Remember I told you to make your resume similar to others? Well, now that you've taken feedback from all sorts of different people and analyzed it to figure out what of it is important and what is subjective, you are free to go crazy on the parts that are subjective and really make this resume your own. If you're a designer, include colors and change the layout to show you know how to design a good resume. The resume should look professional and like others, but it should also look like you! It is you, after all.

My ideal resume

I thought it'd be a good idea for me to share my personal preferences for a software engineer resume. This is the stuff I tell you to take with a grain of salt, so please do so.

  1. Big name on top of the page and contact information right under (Github, Linkedin and email are a MUST).

  2. Education: Put this first if you have some really important education experience like a college degree. This shouldn't take too much space, the employer just wants to know whether you have a course, they don't care a lot about your grades (unless it's an academic role).

  3. (Work) Experience: by far the most important part of your resume. Use bullet points:
    3.1. What/how was the experience
    3.2. What you did (include technologies)
    3.3. What impact you had (people love numbers, especially big ones!)

  4. Skills: This is where you put a lot of keywords for ATSs (Applicant Tracking Systems) to classify you. Include the following:
    4.1. Programming languages
    4.2. Tools (frameworks and other programs used for development)
    4.3. Natural languages (the languages you speak)

  5. Achievements/Awards: Small optional section where you add in any relevant prizes or distinctions you got.

Other quick tips

  1. Keep your resume to one page.
  2. No pictures of you on your resume. Ever.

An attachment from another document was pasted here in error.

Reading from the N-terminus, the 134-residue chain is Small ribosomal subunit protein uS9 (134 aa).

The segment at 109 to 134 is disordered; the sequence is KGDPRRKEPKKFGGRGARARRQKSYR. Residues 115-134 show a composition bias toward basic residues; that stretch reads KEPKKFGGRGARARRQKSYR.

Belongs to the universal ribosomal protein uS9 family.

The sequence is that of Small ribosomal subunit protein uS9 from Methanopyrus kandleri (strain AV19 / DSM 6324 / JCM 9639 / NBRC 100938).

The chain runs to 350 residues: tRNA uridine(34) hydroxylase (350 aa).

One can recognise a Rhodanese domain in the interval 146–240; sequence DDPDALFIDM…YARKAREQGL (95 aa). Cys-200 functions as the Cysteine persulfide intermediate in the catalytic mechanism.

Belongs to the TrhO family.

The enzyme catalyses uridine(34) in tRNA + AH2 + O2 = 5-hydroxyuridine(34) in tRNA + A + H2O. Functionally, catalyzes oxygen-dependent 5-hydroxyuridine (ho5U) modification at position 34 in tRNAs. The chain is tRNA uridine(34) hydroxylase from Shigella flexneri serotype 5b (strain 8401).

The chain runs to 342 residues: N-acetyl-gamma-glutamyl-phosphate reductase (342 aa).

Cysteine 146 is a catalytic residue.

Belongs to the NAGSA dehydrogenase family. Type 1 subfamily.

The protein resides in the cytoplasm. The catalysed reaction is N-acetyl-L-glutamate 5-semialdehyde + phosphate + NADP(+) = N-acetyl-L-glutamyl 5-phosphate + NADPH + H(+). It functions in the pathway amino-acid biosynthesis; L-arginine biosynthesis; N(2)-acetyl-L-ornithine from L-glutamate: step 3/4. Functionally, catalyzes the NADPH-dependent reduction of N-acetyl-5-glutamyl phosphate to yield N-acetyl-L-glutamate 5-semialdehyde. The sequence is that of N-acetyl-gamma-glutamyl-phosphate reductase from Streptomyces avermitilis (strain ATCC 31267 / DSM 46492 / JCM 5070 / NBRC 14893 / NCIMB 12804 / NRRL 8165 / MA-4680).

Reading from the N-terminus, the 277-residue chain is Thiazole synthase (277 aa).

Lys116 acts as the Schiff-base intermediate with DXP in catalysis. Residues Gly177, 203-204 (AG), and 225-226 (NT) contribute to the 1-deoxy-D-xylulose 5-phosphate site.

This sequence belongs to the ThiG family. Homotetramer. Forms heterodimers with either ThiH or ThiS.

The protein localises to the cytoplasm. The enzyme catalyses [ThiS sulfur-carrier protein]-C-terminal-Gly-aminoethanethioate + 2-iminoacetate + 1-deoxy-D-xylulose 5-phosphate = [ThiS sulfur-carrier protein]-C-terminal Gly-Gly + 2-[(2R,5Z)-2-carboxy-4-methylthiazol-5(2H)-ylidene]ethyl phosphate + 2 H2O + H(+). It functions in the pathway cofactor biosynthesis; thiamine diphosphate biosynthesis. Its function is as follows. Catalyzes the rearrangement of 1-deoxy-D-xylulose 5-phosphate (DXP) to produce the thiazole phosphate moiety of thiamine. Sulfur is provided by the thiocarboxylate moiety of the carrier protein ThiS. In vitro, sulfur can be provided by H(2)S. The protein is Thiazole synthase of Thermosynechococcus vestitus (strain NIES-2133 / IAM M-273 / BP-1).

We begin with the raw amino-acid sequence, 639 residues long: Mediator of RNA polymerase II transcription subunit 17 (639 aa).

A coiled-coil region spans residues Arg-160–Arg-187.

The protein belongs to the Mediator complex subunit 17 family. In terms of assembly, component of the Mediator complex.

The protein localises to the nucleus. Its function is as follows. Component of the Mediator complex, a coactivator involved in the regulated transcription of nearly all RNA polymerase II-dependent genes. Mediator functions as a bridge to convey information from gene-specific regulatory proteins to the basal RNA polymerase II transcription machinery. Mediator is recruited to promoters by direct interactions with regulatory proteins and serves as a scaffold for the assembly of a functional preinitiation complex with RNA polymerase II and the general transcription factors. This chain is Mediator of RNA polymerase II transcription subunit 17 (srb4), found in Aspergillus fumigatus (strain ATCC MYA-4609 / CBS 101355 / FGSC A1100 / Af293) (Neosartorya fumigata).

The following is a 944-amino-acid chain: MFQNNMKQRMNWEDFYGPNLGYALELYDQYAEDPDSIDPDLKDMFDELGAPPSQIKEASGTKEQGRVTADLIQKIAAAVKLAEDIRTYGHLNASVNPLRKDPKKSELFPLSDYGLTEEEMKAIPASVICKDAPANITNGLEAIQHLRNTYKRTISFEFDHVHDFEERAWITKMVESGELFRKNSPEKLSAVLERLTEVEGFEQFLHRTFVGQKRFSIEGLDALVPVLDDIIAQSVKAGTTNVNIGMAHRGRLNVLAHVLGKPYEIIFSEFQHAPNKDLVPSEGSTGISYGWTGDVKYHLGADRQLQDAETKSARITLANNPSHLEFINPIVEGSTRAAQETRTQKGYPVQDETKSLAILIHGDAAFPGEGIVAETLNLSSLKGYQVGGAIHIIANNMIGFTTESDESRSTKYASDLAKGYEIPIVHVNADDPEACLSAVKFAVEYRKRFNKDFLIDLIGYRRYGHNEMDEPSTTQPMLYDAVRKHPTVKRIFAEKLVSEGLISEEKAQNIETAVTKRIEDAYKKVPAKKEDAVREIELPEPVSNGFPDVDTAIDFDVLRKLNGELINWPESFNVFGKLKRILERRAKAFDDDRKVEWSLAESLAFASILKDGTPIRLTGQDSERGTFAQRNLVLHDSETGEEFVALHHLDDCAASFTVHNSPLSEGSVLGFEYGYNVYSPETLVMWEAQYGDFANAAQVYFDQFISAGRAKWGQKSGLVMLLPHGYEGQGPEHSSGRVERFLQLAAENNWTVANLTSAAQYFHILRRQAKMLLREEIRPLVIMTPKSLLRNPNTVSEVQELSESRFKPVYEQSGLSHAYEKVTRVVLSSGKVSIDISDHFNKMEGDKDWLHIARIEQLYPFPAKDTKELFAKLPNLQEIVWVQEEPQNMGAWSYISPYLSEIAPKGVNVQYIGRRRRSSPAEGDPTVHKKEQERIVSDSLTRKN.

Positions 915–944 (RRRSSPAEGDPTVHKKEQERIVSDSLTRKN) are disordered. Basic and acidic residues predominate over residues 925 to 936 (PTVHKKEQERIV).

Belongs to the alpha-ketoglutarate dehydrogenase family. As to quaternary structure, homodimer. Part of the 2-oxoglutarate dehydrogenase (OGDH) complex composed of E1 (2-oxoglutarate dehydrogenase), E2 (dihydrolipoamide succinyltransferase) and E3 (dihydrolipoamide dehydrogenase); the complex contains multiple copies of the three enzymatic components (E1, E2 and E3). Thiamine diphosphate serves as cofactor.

3. No progress bars to show experience, they are confusing. Be specific, instead, say how long have you been using a certain technology.
  4. Don't clutter your resume with irrelevant information just to fill the page, having blank spaces on your resume is not necessarily a bad thing.

Resources and further readings

Discussion (4)

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damjand profile image
Damjan Dimitrov • Edited

Hey! Thanks a lot for sharing these helpful tips and insights. I am curious to know why you think that pictures of you should never be put on the resume? I've seen this advice a couple of times before, does it have something to do with prejudice?

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gmelodie profile image
Gabriel Cruz (he/him) Author

Mostly because of prejudice yeah, but you can also think about it this way: a resume is something people will analyze to judge you for a role. Do you want your looks to be one of the criteria they take into account?

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stephanlamoureux profile image
Stephan Lamoureux

Yes, that's exactly why. There are some countries where this is the norm though. I think it's common in a lot of European countries to include a picture.

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canro91 profile image
Cesar Aguirre

I learned to use the first section as the highlighted section. That would be the first thing a recruiter would read. Depending on your experience, that would be either your work experience or education